Zucker has also faced criticism from health care workers who said the state failed to ensure hospitals and nursing home personnel had adequate personal protective gear and staffing levels during the peak of the pandemic.

New York’s since-rescinded March 2020 directive said nursing homes couldn’t refuse to admit patients solely because they had COVID-19.

Republicans seized upon the nursing home directive an example of Cuomo's overreach and incompetence during the COVID-19 pandemic, and consistently demanded more information related to New York’s nursing home deaths and state Department of Health (DOH) policies. 

Assembly Minority Leader Will Barclay, R-Pulaski, on Thursday called Zucker’s resignation “an obvious and overdue step,” noting members of the Republican minority in the state Assembly called on Hochul to make an immediate change. 

“While he remains at DOH until a replacement is named, arriving at this point should not have taken so long,” Barclay said in a statement. “Throughout the COVID-19 pandemic, Dr. Zucker was more interested in protecting Andrew Cuomo’s image than protecting public health. As Gov. Hochul begins the process of finding a new health commissioner, I hope she looks for an individual without ties to the previous administration or the numerous controversies that defined it.”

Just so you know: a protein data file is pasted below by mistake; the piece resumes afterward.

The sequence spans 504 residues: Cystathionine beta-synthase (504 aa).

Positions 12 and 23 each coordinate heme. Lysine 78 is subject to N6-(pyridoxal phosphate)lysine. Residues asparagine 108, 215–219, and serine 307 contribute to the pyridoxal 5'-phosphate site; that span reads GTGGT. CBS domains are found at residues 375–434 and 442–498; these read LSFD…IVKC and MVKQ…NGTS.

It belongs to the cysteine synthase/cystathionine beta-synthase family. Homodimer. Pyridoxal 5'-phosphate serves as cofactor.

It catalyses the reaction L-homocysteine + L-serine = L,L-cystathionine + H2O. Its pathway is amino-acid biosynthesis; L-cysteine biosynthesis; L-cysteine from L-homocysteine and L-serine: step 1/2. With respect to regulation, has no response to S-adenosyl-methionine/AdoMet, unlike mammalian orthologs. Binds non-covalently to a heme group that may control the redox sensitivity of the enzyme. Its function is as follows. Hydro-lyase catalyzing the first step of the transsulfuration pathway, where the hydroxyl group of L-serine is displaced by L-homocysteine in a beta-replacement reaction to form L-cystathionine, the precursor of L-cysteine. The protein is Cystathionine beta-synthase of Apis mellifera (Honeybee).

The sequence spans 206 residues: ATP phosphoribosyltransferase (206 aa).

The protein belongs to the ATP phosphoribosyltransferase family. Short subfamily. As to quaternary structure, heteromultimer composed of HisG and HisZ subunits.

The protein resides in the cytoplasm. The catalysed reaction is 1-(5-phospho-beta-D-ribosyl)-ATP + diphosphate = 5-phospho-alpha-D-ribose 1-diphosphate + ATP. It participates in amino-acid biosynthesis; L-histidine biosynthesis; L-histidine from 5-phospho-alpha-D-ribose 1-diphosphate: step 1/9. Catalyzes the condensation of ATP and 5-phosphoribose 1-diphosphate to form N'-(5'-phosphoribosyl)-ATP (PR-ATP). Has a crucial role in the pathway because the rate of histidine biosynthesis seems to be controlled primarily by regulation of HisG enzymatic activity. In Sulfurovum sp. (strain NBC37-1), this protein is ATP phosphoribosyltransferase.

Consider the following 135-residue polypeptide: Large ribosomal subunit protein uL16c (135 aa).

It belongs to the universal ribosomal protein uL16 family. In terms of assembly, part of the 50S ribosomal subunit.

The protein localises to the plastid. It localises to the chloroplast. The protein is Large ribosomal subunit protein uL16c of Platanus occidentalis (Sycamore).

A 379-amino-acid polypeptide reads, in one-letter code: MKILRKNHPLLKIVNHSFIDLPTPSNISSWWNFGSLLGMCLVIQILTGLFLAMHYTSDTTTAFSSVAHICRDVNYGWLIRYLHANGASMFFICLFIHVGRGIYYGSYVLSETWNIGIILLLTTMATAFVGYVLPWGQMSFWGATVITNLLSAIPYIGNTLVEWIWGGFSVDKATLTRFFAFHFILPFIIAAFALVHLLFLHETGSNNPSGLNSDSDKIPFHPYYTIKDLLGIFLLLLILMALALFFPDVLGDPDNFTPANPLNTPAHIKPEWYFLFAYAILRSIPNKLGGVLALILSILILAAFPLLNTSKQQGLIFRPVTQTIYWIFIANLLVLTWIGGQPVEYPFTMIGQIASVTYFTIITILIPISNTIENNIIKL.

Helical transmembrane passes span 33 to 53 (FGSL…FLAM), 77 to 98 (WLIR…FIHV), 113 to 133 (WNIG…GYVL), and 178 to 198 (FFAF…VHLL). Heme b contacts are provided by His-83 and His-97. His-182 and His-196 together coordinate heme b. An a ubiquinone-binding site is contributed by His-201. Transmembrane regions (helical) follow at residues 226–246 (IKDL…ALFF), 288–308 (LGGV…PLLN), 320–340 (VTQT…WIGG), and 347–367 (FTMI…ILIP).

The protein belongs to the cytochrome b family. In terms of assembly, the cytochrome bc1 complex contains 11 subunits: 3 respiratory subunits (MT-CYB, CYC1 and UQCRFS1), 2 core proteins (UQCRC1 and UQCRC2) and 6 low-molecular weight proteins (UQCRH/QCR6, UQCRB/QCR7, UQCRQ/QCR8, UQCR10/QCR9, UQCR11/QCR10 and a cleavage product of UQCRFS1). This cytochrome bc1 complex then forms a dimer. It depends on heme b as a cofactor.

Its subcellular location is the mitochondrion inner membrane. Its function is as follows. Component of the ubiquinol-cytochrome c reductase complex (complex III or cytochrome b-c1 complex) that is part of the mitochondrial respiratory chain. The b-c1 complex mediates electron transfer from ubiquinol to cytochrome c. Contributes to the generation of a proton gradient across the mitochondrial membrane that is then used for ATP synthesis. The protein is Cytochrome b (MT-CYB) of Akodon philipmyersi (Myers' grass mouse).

Zucker and Cuomo defended the nursing home directive as needed to free up beds in hospitals in case of a disastrous surge of patients, and to ensure COVID-19 patients weren’t languishing in hospitals.

At that time in the spring of 2020, limited COVID-19 testing made it difficult for nursing homes to know whether admitted patients were contagious. 

By May 2020, the state withdrew the directive and required hospitals to test patients for COVID-19 before transferring them to nursing homes.

By July of that year, the health department released a report arguing that the main driver of COVID-19 infections in nursing homes were unknowingly infected staff and visitors and not the March directive.